Night Flights

When I was five, I knew I had a remarkable power. I could fly. Sometimes I’d sit on top of the stairs leading down to the basement, cross my legs (right over left), and float down without touching a single step.

The key was always to have complete faith in my ability; even the tiniest bit of doubt would keep me from flying. But I know I could do it. Flying was effortless.

Other flights took place during my dreams. I would take a few running steps, jump into the air and dive toward the ground, as if I had a diving board and a deep pool before me. A few inches before impact, I’d start skimming along the grass, arms outstretched (“Like Peter Pan,” I’d say, “not like Superman”), then once I had sufficient momentum I’d vault into the sky, skimming the treetops, swooping and doing aerial tricks, playing like an otter in no less fluid a medium.

Kids on the ground would see me and be delighted, and I was able to teach a few of them how to fly, too. Most couldn’t do it, because they couldn’t summon up enough blind faith.

I would wake from these dreams with my heart pounding and my cheeks cold and flushed, even when the dreadful heat and humidity of summer would choke our AC-less home.

I told my friends of my ability. One or two thought they remembered seeing me fly in their dreams. The rest never seemed to think the idea was outlandish, though childhood does engender a certain blanket acceptance of strange ideas.

When I was six I went to the top of the stairs, sat and crossed my legs (right over left), and was suddenly filled with doubt. Could all those previous stairway flights have been dreams too? No, it happened too many times, it was too real. But willing oneself to believe, and believing wholeheartedly, are two different things, and it was no great surprise when I tumbled down the stairs and hurt myself pretty badly.

When my mother came to help me, my first words were, “I forgot how to believe.”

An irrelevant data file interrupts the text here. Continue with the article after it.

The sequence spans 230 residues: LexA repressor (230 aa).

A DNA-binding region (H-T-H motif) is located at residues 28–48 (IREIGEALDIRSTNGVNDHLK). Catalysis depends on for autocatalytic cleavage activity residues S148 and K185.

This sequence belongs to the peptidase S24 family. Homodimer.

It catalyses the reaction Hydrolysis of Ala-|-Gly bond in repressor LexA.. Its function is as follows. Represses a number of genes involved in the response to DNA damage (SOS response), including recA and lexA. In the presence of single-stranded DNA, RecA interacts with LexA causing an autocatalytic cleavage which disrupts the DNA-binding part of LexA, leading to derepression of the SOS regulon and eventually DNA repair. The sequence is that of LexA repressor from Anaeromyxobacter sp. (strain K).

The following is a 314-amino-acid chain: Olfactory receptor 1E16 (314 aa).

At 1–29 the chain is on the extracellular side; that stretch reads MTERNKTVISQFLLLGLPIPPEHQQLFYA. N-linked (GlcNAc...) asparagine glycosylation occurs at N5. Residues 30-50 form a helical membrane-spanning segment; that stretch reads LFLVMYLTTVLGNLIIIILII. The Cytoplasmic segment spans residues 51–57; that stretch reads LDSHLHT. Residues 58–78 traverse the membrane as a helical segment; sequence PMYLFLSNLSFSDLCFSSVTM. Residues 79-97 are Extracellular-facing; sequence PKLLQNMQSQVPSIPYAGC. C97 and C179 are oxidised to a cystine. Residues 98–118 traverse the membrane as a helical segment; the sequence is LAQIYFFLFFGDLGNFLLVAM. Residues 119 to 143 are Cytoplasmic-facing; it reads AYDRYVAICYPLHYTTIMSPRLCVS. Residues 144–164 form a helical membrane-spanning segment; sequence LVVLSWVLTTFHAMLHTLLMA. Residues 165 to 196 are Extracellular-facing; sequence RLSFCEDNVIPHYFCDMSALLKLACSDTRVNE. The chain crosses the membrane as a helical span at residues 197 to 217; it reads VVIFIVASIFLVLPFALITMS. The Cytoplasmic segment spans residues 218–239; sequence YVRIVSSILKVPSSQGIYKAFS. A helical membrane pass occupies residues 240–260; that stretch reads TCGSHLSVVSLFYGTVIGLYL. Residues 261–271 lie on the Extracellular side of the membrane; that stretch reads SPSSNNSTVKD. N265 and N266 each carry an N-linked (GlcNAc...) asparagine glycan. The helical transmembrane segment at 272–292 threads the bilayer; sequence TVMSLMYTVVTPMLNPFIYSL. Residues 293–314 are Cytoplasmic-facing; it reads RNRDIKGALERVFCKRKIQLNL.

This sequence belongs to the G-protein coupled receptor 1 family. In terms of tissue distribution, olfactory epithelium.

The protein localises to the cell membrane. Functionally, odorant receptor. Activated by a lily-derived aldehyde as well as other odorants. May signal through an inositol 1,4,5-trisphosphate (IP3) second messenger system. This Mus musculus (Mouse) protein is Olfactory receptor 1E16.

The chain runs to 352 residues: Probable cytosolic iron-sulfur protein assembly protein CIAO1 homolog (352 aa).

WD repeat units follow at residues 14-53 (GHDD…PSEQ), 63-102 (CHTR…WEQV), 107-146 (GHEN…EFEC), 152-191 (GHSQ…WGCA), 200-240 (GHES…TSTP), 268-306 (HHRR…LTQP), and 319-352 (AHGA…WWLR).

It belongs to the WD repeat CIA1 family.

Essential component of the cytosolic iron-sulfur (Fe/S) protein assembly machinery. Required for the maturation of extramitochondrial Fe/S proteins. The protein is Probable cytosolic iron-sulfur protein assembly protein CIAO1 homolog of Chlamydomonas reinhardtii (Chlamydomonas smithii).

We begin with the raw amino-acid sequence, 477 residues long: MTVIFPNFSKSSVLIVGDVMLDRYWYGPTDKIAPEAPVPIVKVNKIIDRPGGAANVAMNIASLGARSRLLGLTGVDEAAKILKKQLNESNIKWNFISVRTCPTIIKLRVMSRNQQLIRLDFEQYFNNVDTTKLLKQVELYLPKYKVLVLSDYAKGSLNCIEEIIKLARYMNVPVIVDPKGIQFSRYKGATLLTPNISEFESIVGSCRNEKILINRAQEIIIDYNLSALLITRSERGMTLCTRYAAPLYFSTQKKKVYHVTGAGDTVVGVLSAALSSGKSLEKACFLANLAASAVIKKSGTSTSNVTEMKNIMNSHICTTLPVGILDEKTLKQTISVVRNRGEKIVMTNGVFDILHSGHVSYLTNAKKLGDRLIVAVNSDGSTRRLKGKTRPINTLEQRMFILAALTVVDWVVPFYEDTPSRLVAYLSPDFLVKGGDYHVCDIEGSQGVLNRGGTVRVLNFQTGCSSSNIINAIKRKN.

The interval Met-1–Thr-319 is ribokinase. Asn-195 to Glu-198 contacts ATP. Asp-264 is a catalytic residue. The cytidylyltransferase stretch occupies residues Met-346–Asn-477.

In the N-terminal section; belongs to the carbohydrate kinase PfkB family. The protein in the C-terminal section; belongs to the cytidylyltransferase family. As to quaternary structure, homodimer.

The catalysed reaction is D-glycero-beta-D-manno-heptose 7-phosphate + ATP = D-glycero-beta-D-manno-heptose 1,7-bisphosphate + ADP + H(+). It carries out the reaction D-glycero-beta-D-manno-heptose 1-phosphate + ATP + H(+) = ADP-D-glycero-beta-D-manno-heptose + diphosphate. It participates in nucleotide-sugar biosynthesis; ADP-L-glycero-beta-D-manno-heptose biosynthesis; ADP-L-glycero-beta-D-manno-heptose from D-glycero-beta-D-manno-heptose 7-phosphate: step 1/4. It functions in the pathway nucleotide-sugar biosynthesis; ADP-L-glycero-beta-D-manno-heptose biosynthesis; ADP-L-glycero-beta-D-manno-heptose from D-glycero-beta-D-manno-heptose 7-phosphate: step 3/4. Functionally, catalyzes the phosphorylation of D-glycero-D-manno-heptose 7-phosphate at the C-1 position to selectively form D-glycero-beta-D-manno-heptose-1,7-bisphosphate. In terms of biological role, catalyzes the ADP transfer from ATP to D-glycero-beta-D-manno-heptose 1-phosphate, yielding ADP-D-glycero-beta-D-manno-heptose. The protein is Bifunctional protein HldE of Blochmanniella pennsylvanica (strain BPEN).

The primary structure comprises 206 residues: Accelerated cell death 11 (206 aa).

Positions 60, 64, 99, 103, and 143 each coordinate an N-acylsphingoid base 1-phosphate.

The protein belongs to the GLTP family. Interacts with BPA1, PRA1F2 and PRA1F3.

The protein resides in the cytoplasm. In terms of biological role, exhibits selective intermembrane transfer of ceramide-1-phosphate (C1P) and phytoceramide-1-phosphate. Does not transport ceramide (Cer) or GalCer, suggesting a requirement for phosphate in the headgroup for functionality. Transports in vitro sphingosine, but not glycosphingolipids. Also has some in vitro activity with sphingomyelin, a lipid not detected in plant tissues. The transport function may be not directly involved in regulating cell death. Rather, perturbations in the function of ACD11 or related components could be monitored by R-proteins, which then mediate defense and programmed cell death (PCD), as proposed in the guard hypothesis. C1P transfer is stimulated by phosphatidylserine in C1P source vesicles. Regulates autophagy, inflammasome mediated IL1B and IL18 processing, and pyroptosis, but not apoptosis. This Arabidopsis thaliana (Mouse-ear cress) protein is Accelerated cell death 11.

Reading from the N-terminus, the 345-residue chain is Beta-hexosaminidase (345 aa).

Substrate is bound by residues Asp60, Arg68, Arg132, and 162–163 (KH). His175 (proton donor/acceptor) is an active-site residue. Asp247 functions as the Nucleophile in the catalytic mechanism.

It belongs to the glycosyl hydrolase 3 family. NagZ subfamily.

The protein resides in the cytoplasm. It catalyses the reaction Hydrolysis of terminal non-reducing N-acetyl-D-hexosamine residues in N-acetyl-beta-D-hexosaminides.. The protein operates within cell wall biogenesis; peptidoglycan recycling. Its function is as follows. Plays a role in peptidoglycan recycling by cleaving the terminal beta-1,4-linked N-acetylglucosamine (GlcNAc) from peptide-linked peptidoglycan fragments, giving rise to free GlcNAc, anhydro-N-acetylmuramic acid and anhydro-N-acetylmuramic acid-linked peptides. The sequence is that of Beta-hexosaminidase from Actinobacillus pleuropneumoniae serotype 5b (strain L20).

I never flew again.

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Categories: Dreams, Psychology, Spirituality | 5 Comments

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5 thoughts on “Night Flights

  1. Fascinating.

    This evening I picked up a book by Fred Alan Wolf, Ph.D., called Dr. Quantum’s Little Book Of Big Ideas: Where Science Meets Spirit. It’s a compilation of snippets from his earlier books, which I have devoured (I particularly liked The Eagle’s Quest: A Physicist Finds the Scientific Truth at the Heart of the Shamanic World).

    The first passage I turned to was this one:

    “I remember a particular day when I was playing in the front hallway of my apartment building. I was barely eight years old. I stood at the top of the stairwell and looked down, wondering if I could fly the nineteen or twenty stairs reaching to the ground floor from our first-floor apartment. Without thinking, I skidded down the stairwell with my feet only barely touching the leading edges of each step. I was on the ground floor in a flash, and I had not slid down the banister, nor had I placed my feet on any of the steps.

    “When I grew older and remembered what I had done that day, I realized it was impossible. My feet just were not long enough to go from one step edge to the next without falling flat on my face. Was this just a dream of super powers, or had I actually skidded down those stairs?”

  2. Nanu

    I LOVE Fred Alan Wolf.

    Nuff said. 🙂

  3. indigo bunting

    I imagine I have forgotten how to believe.

    But do I believe that?

  4. Someone left a comment on my blog recently referencing Robert Monroe, stating he also had a memory or at least said he had flown down a flight of stairs as a child. What’s going on here? 🙂

    Love seeing that quote from Fred Alan Wolf . . . he is someone whom I highly respect.
    The Eagle’s Quest is, though occasionally a bit dry, overall a great book. Have you read The Dreaming Universe? That’s my favorite book by him. Wonderful stuff, it gave me a lot to think about, even if I didn’t understand it all.

    BTW tonight I’ve stumbled upon your blog from a link at Spiritual Blog Reviews. You are a great writer and I really dig what you’re doing.

  5. Thanks for your kind words, Ben. I don’t know what’s going on, but I’d say if Fred Alan Wolf and Robert Monroe have done it, I’m in very good company indeed. And yes, I loved The Dreaming Universe.

    Please feel free to poke all round the place. I love comments, even if you’re not in total agreement—open and enthusiastic discussions are the lifeblood of important ideas!

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